Worm composting is a simple and effective method to reduce food waste and regenerate soil. Zach Brooks, the owner of Arizona Warm Farm, explains that vermicomposting involves feeding decomposing material into a worm and producing fertilizer as the culmination of that process. Red wigglers are the most commonly used composting worms as they are fast breeders, active eaters and good composters. The compost produced by worms is free of greenhouse gases and provides the necessary microbial activity to convert the nutrients in the soil into what the plants need. Brooks' farm processes 120 cubic yards of rotting garbage every week, but the worms do not produce any smell. Worms can be managed actively or passively, and the composting process can be performed in a home bin without any smell. Brooks emphasizes that worms are essential to the long-term health of the planet, and their role in reducing waste and regenerating soil is critical.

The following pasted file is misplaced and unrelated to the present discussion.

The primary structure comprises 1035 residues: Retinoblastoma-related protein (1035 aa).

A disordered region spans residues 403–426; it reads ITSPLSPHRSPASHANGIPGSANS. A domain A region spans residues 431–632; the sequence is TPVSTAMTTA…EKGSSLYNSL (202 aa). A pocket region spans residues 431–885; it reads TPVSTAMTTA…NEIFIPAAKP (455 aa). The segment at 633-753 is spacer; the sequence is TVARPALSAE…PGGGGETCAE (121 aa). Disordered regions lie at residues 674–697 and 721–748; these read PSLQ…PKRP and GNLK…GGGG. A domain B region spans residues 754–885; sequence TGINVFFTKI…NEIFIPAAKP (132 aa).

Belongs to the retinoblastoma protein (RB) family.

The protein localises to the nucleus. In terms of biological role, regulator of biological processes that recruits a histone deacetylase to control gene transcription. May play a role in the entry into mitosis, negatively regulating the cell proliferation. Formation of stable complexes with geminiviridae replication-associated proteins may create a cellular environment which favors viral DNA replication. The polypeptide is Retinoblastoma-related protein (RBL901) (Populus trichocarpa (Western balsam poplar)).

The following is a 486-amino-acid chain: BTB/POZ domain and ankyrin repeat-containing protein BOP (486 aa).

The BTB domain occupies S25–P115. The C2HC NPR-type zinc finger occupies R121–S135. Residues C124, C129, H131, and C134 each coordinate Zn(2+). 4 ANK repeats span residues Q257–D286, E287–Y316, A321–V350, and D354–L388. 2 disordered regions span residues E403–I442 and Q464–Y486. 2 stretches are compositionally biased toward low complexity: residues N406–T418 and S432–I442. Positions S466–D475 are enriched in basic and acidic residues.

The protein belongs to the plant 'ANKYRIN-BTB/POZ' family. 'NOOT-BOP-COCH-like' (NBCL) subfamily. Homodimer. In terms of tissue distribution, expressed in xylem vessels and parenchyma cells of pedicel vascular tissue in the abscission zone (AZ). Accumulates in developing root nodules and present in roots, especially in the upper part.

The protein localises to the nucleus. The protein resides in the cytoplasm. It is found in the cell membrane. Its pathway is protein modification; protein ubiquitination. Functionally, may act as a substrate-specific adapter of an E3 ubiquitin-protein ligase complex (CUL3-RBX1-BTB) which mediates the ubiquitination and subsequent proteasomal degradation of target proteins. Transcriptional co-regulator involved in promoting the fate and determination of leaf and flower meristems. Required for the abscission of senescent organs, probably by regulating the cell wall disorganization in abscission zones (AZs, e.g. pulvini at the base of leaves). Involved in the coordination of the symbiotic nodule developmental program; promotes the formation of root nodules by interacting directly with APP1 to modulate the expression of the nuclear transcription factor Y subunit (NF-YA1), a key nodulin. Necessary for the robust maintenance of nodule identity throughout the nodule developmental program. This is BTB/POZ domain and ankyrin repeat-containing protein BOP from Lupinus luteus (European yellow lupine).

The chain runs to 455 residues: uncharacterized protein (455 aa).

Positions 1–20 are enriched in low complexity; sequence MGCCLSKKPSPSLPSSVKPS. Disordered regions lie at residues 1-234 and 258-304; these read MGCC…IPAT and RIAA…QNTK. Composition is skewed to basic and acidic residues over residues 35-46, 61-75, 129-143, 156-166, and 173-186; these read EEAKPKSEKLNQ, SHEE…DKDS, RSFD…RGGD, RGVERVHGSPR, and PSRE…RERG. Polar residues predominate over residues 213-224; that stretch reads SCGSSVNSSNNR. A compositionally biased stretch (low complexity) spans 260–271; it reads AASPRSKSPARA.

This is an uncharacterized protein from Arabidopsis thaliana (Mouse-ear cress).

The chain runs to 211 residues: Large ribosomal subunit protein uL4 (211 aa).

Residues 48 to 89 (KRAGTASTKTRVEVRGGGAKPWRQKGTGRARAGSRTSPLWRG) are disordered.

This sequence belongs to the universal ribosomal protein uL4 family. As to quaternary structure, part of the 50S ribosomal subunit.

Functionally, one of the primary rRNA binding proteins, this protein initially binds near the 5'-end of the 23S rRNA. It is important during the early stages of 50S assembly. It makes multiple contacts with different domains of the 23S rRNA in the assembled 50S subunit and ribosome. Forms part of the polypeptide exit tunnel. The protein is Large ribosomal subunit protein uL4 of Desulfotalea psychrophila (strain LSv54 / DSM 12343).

Learn more: https://arizonawormfarm.com/